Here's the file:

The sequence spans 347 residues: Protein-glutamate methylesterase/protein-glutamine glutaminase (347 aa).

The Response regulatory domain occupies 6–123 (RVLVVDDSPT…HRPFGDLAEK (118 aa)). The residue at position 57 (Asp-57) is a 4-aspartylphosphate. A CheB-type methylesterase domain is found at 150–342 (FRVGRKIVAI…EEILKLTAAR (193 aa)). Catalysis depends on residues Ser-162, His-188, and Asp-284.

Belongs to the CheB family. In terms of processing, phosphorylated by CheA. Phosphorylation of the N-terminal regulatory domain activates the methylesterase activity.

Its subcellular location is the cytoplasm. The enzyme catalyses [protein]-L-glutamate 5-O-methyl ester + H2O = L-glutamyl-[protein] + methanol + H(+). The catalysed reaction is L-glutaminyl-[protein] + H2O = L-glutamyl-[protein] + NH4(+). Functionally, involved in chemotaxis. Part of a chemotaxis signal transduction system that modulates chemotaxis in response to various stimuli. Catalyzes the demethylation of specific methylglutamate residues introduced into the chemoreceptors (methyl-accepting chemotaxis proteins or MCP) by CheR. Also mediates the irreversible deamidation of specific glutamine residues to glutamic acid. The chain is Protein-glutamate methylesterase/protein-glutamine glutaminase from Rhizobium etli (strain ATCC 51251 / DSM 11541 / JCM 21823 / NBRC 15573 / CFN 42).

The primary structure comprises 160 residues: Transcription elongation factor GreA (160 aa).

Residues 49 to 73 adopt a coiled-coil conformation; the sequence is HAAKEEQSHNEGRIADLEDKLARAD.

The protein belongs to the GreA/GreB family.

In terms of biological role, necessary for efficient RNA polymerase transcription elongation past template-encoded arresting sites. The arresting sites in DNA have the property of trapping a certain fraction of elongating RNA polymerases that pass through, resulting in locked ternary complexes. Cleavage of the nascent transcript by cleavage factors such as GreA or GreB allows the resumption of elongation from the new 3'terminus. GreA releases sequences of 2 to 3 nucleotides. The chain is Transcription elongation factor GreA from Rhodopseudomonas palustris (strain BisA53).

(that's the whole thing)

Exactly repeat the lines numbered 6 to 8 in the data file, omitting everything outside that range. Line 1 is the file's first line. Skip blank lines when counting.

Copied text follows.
Residues 49 to 73 adopt a coiled-coil conformation; the sequence is HAAKEEQSHNEGRIADLEDKLARAD.

The protein belongs to the GreA/GreB family.

In terms of biological role, necessary for efficient RNA polymerase transcription elongation past template-encoded arresting sites. The arresting sites in DNA have the property of trapping a certain fraction of elongating RNA polymerases that pass through, resulting in locked ternary complexes. Cleavage of the nascent transcript by cleavage factors such as GreA or GreB allows the resumption of elongation from the new 3'terminus. GreA releases sequences of 2 to 3 nucleotides. The chain is Transcription elongation factor GreA from Rhodopseudomonas palustris (strain BisA53).